Z/OS


Z/OS

Infobox OS
name = z/OS



caption = The z/OS welcome screen as seen through a terminal emulator. This interface is still available but Web access is common.
website = [http://www-1.ibm.com/servers/eserver/zseries/zos/ IBM: z/OS operating system]
developer = IBM
family = z/OS
source_model = Mostly closed source
latest_release_version = Release 10 (V1R10)
latest_release_date = September 26, 2008
latest_test_version =
latest_test_date =
marketing_target = Enterprise / Mainframes
language =
kernel_type = Monolithic kernel (uniquely hardware-assisted)
ui =
license = Proprietary monthly license charge (MLC); pricing available based on actual use (VWLC)
working_state = Current
supported_platforms = z/Architecture
updatemodel =
package_manager =

z/OS is a 64-bit operating system for mainframe computers, created by IBM. It is the successor to OS/390, which in turn combined MVS and a number of related products.

z/OS offers many of the attributes of other modern operating systems, but also retains much of the functionality originating in the 1970s and 1960s, that is still often in daily use. This includes CICS, IMS, DB2, RACF and SNA.

z/OS also runs 64-bit Java, supports UNIX (Single UNIX Specification) APIs and applications, and communicates directly with TCP/IP. A complementary IBM operating system, z/VM, provides the management of multiple virtual systems ("guests") on the same physical mainframe. These new functions within z/OS and z/VM, and the Linux support, have encouraged development of new applications for mainframes. Many of them utilize the WebSphere Application Server for z/OS middleware.

Because there is only one version, releases are normally called "Release n", though more formally they are "Version 1 Release n" or "V1.n".

Starting April 1, 2007, z/OS is only supported on 64-bit (z/Architecture) mainframes. z/OS Release 5 was the last release to support ESA/390, a previous hardware architecture having 31-bit addressing. Old applications are still supported in the same binary form, whether they use 31-bit or even 24-bit addressing.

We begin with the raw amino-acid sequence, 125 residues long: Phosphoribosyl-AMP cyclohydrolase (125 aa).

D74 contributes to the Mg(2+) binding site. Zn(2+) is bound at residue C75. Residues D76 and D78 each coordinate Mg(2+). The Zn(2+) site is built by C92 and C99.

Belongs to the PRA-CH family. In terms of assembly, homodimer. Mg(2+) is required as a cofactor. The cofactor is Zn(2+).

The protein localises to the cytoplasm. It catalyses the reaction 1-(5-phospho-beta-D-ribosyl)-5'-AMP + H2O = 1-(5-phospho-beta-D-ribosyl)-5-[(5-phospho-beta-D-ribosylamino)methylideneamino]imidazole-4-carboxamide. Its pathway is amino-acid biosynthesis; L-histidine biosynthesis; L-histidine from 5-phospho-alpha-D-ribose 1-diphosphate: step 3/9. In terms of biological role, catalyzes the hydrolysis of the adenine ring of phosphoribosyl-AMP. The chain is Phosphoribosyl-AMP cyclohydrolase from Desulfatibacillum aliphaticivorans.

IBM markets z/OS as a flagship [IBM: Why System z for Business Integration? [http://www-03.ibm.com/systems/z/integration/advantages.html] ] operating system, suited for continuous, high-volume operation with high security and stability.

A lower-cost variant of z/OS, z/OS.e, is identical in code but runs with a startup setting that prevents execution of "classic" workloads such as the COBOL and PL/I compilers. z/OS.e was available for IBM z800, z890, and z9 BC mainframes. But z/OS.e ended with Release 8 and was withdrawn from marketing in October, 2007. [IBM System z New Application License Charges [http://www.ibm.com/common/ssi/fcgi-bin/ssialias?infotype=an&subtype=ca&appname=Demonstration&htmlfid=/897/ENUS207-006] ] It is replaced by the System z New Application License Charges (zNALC), which offers the full z/OS cheaper if used to serve new applications ("new workloads").

IBM reliably makes new releases of z/OS annually. Release 10 became generally available on September 26, 2008 (first announced on August 5, 2008).

See also

* Intelligent Resource Director
* Workload Manager
* Linux on zSeries for a mainframe version of a popular operating system
* OS/360 for an ancestor from 1960s
* z/VSE for another mainframe operating system
* Parallel Sysplex
* z/TPF
* SDSF
* SMF
* SMP/E
* Resource Measurement Facility

References

External links

* [http://www.ibm.com/servers/eserver/zseries/zos/ IBM: z/OS]
* [http://www.ibm.com/software/shopzseries IBM: Shop zSeries (ShopZ)]
* [http://www-03.ibm.com/servers/eserver/zseries/zos/bkserv/ IBM: z/OS Internet Library]

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